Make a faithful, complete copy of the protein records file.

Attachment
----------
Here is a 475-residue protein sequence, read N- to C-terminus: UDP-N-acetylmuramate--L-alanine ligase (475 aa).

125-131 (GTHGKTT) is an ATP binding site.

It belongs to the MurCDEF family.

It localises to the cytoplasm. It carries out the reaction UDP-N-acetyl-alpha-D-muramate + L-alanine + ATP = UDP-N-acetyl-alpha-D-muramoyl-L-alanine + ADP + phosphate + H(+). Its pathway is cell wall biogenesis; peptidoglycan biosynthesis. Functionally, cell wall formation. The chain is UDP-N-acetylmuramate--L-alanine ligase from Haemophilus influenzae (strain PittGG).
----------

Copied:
Here is a 475-residue protein sequence, read N- to C-terminus: UDP-N-acetylmuramate--L-alanine ligase (475 aa).

125-131 (GTHGKTT) is an ATP binding site.

It belongs to the MurCDEF family.

It localises to the cytoplasm. It carries out the reaction UDP-N-acetyl-alpha-D-muramate + L-alanine + ATP = UDP-N-acetyl-alpha-D-muramoyl-L-alanine + ADP + phosphate + H(+). Its pathway is cell wall biogenesis; peptidoglycan biosynthesis. Functionally, cell wall formation. The chain is UDP-N-acetylmuramate--L-alanine ligase from Haemophilus influenzae (strain PittGG).